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1 September 2015 Small-Mammal Consumption of Hypogeous Fungi in the Central Adirondacks of New York
Robert T. Meyer, Alexander Weir, Thomas R. Horton
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Small mammals are generally known to consume and disperse subterranean (hypogeous) fungi, but accounts for this behavior are lacking for the northeastern US. We report on the use of these fungi by a sample of small mammals from the central Adirondack Mountains of New York. We analyzed 57 fecal samples from Peromyscus maniculatus (Deer Mouse), Myodes gapperi (Southern Red-backed Vole), Tamias striatus (Eastern Chipmunk), and Blarina brevicauda (Short-tailed Shrew) to determine whether they were consuming fungi in the central Adirondack Mountains. We found that fecal samples from Eastern Chipmunk (n = 12), Southern Red-backed Vole (n = 14), Short-tailed Shrew (n = 14), and Deer Mouse (n = 17) contained Glomus spp. (arbuscular mycorrhizal fungi) spores (33.3%, 35.7%, 21.4%, and 17.6% of samples, respectively) and Russulaceae spores (66.6%, 35.7%, 7.14% and 5.9% of samples, respectively). One sample from an Eastern Chipmunk also contained Gautieria spores.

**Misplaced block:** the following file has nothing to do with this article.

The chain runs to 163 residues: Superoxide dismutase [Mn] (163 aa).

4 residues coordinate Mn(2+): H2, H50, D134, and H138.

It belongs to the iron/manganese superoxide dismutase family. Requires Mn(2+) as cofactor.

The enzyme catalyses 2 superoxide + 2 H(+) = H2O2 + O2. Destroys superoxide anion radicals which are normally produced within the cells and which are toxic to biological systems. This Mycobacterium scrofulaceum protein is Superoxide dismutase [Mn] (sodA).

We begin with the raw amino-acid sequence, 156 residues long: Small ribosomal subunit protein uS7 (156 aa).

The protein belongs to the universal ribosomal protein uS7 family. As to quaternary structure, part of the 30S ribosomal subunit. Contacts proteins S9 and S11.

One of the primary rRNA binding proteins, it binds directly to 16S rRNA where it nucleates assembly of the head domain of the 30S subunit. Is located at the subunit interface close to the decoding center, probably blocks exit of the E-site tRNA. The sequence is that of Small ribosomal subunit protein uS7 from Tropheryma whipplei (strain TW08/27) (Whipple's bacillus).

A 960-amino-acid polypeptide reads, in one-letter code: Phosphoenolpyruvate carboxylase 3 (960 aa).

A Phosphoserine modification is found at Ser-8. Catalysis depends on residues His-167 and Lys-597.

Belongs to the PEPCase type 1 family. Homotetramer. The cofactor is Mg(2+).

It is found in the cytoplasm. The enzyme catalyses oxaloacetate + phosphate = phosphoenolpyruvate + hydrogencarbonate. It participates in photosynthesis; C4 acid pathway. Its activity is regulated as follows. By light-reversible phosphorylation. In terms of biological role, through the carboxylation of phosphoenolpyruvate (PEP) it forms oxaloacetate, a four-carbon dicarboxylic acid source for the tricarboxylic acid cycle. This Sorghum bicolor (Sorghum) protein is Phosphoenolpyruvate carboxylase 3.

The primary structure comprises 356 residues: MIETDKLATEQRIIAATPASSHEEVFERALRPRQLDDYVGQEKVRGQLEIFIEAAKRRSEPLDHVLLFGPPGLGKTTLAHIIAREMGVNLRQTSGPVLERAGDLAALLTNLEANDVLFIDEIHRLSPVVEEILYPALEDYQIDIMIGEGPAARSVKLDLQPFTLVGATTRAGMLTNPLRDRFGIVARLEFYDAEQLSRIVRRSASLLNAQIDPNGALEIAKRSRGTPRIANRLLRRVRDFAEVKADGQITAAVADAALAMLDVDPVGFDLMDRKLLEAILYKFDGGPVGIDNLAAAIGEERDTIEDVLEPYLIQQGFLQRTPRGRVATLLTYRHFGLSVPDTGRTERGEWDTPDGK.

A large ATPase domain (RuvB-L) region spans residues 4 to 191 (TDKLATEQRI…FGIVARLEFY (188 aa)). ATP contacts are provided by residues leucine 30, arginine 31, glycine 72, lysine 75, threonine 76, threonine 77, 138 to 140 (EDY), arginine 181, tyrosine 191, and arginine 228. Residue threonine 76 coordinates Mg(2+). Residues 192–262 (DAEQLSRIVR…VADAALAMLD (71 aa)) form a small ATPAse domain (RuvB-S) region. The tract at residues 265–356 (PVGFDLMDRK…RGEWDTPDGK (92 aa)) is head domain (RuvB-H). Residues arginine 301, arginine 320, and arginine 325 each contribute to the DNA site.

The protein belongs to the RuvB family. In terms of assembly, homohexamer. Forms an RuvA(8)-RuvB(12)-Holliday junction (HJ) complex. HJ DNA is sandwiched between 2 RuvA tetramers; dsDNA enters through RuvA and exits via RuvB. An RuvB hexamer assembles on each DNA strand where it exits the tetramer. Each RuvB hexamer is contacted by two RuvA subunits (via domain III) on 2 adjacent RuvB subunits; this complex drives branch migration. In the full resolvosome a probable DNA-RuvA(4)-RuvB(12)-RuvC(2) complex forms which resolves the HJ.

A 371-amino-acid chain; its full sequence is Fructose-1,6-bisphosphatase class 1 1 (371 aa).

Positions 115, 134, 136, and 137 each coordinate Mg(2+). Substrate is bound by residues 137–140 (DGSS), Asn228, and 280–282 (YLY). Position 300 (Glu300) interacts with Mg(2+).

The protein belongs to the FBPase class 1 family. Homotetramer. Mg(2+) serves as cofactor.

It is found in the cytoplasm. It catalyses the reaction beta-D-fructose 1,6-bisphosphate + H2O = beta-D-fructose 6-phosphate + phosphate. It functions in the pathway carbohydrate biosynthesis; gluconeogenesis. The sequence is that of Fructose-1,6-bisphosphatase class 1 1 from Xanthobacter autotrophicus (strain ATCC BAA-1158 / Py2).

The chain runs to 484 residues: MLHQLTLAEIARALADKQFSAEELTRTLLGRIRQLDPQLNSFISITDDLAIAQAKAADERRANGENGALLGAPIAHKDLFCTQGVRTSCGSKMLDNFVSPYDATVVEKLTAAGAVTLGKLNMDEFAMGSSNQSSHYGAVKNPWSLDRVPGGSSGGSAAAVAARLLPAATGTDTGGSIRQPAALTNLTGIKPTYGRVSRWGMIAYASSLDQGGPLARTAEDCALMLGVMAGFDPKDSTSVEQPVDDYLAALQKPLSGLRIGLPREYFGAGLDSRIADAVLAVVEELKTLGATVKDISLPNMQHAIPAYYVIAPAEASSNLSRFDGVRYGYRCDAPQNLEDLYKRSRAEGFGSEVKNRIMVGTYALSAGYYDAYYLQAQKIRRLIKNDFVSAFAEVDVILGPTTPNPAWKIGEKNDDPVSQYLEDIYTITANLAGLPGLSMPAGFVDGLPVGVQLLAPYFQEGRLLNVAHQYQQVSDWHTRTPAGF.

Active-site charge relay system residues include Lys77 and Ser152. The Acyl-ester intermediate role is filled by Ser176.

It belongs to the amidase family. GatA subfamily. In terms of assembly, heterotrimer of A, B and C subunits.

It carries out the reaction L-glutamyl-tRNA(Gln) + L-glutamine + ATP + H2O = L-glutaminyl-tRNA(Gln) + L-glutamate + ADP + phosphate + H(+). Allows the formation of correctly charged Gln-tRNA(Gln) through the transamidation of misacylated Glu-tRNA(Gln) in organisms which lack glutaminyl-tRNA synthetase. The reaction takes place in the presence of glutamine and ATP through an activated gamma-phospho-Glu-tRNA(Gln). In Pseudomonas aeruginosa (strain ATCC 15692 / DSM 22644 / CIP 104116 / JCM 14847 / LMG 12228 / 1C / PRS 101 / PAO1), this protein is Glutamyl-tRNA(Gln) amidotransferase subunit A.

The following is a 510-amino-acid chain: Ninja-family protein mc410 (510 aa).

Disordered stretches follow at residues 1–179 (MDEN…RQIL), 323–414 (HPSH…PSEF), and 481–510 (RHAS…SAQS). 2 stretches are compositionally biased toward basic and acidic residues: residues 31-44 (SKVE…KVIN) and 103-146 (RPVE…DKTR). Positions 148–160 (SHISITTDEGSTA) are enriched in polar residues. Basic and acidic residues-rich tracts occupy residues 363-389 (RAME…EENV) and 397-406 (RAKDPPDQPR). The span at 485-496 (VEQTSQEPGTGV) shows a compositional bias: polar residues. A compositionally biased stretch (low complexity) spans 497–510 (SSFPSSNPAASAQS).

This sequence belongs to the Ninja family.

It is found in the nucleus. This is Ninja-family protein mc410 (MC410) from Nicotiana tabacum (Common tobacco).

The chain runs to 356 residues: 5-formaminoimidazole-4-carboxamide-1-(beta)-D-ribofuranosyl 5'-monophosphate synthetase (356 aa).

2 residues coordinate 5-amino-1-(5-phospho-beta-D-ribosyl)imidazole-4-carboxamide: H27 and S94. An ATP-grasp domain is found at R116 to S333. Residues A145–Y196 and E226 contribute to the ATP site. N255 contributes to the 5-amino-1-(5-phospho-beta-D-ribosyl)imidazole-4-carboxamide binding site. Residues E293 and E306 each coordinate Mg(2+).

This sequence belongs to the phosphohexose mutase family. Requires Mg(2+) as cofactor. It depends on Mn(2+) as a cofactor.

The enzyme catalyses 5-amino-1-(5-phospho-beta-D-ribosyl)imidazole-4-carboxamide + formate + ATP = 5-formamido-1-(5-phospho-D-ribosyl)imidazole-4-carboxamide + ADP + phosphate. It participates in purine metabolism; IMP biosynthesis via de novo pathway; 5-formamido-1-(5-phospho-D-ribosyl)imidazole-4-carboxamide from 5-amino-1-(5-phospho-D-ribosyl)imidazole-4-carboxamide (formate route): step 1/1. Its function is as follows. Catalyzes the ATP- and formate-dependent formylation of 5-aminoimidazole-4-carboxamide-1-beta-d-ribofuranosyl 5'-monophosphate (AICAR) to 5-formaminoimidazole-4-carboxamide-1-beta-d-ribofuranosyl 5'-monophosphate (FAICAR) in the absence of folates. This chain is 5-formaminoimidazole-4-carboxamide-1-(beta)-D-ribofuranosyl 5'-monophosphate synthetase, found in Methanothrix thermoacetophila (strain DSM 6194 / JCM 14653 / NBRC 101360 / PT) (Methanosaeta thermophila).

Robert T. Meyer, Alexander Weir, and Thomas R. Horton "Small-Mammal Consumption of Hypogeous Fungi in the Central Adirondacks of New York," Northeastern Naturalist 22(3), 648-651, (1 September 2015).
Published: 1 September 2015

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